New voting changes coming in 2020 for Los Angeles residents


A new computer-based voting system offers voters the option of up to 13 different languages during the mock-election Saturday, Sept. 28. The new voting system will be used for the presidential primaries next year in March. Cameron Woods/The Union

An event held across Los Angeles County (LAC) last weekend featured a new computer based voting system that could affect how students, staff and faculty at El Camino College vote during the presidential primaries in March 2020, officials said.

Several mock-elections were held Saturday, Sept. 28 and Sunday Sept. 29 to get voters up to date on the new voting system, while doing away with the hand-marked ballot system.

“I think it will be good at improving accessibility, but there might be a few technical problems in the initial phase of implementation,” Laurie Houske, a political science professor at ECC, said. “I think there will be a few problems of people not knowing how to do things, and even the people who are trained on it would probably need a little time to get used to the new system.”

Dean Logan, L.A. County registrar-recorder and clerk has been working on the changes to the voting system for over a decade through Voting Solutions For All People (VSAP), a $300 million project according to Los Angeles Times.

VSAP is aimed at redesigning the voting system to make it easier for everyone by using touch-screen tablets that offer more options for voters, including those with disabilities.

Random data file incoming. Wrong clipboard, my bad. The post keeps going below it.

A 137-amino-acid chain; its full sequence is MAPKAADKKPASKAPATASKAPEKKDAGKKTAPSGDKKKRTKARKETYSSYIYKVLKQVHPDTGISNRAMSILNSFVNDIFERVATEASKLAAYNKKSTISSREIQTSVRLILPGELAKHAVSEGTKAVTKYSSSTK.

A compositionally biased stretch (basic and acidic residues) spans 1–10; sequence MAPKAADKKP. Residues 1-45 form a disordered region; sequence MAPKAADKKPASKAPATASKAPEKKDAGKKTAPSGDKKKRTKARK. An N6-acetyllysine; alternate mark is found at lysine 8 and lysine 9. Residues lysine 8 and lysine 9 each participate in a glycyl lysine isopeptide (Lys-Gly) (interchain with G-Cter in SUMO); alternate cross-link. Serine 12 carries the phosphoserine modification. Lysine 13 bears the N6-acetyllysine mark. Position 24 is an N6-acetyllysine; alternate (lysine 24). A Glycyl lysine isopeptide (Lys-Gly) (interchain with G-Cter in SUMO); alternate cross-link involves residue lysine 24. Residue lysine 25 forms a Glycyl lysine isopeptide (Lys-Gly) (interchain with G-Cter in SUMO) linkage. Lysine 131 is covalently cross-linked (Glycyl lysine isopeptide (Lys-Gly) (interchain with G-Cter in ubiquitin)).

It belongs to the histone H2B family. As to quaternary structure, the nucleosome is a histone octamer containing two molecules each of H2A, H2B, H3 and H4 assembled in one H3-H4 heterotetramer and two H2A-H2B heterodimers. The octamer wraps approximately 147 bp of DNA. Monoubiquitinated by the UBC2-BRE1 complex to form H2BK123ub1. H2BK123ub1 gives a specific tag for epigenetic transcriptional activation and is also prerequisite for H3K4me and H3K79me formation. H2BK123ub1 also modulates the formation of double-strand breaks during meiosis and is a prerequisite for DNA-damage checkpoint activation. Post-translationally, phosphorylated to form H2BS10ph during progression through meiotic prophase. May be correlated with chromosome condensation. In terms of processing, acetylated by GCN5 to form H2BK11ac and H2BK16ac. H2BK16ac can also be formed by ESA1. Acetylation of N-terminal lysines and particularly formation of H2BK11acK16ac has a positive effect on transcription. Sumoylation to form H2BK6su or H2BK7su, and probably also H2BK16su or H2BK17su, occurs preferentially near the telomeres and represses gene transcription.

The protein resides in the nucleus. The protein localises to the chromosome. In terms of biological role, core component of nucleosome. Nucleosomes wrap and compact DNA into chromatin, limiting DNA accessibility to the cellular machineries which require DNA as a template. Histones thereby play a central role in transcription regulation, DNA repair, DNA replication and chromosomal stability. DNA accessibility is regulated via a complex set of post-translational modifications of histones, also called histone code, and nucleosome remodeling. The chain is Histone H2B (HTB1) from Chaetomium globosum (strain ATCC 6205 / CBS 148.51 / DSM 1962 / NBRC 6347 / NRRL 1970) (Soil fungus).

“You can change the font size and the contrast in it,” Fonda Jordan, electronic assistant of the LAC registrar, said. “Back in old voting, we had different machines for the hearing impaired or the handicap. Now they are all built in one.”

The new system is also expected to speed up the voting process, allowing volunteers to check-in voters by inserting their full name into tablets instead of having to wait for them to find your name amongst hundreds of others, Jordan said.

One of the biggest changes to the voting process is the voter has eleven days to vote instead of 1 and they can vote anywhere compared to recent years where an individual could only vote at their designated polling place, according to Los Angeles County Registrar-Recorder (LACRR).

“I believe that’s a little better than having one day because you’re able to take your time and go in, and you get to choose the day you go in,” Jonathan Jackson, ECC kinesiology major, said.

Individuals with language barriers will have the option to read or listen to the ballots in 13 different languages.

Jordan added the tablets are not connected to the internet, have their own hard drive and none of them are connected to each other. If the system were to be hacked, only the languages, contrast and font sizes would be accessible.

There will be a trial-election where the new voting system will be used in the local and municipal elections on Nov. 5, using both the old and new methods, according to the LACCR. This will be the last time the hand-marked ballot system will be used.

The option to vote-by-mail will remain and will be sent out 29 days prior to the election, according to the LACCR .

To find out more about the voting system changes, click here.

To register as a voter, click here.

To vote by mail, click here.